A Freedom of Information request to HMRC has revealed the true extent of the UK’s business startup activity – and the reality is less than half of the commonly-reported figure.
Only 200,000 company payroll schemes were set up last year (2012/13), compared with the often-quoted figure of 451,700.
Many public bodies have been focusing on the number of new limited companies formed as a yardstick for new business activity, but as Laura Hughes, accountancy training manager at Crunch Accounting, who submitted the FOI request, explains, a limited company does not necessarily equate to a new business:
“A limited company may be formed for a number of different reasons. Many new companies are formed as subsidiaries or shell companies of existing organisations, either for operational or financial reasons,” explains Hughes.
Additionally, many companies are formed and made dormant – so-called “shelf companies” – to be sold at a later date.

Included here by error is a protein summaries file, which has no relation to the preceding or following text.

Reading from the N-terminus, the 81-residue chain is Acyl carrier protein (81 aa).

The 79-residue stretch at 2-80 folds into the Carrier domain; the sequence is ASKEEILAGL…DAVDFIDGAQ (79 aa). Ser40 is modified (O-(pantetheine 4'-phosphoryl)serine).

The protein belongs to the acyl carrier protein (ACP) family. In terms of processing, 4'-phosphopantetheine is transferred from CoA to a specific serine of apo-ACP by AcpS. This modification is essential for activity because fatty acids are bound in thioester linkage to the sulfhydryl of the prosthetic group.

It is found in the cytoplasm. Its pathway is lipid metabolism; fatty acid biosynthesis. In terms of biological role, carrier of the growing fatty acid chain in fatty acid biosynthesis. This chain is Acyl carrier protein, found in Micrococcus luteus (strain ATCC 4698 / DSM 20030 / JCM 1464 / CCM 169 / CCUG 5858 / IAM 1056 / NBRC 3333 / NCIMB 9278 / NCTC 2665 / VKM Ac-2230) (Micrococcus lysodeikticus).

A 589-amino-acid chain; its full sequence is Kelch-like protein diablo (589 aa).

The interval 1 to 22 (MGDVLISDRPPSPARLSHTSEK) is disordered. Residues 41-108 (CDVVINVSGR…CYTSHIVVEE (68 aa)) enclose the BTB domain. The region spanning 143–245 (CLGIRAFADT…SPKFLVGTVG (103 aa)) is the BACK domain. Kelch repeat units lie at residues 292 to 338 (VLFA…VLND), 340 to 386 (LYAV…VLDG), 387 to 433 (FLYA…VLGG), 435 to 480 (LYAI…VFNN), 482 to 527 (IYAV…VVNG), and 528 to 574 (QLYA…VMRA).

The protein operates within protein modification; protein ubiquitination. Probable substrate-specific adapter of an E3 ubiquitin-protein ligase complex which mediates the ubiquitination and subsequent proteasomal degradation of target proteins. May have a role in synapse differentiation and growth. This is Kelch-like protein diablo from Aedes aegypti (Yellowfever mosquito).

“These types of companies contribute essentially nothing to the wider economy, hence they’re not an accurate barometer of UK business activity,” adds Hughes.
A truer representation of new business activity, according to Hughes, is the new number of new PAYE schemes formed.
A PAYE scheme is the mechanism through which a company pays staff salary, so the creation of a new scheme is a better indicator of actual business activity than just a business incorporation.
HMRC do not publish exact figures for new PAYE schemes formed, but have reported the figure for 2012/13 to be “around 200,000,” just 44 per cent of the new companies figure.
“A new PAYE scheme is a much better indicator that a business is actually trading than a limited company on its own. If the same ratio of incorporated companies are not trading in 2013/14, the actual number of startups in the UK this year stands at around 132,000, rather than the 300,000 publicly reported by Companies House,” Hughes explains.
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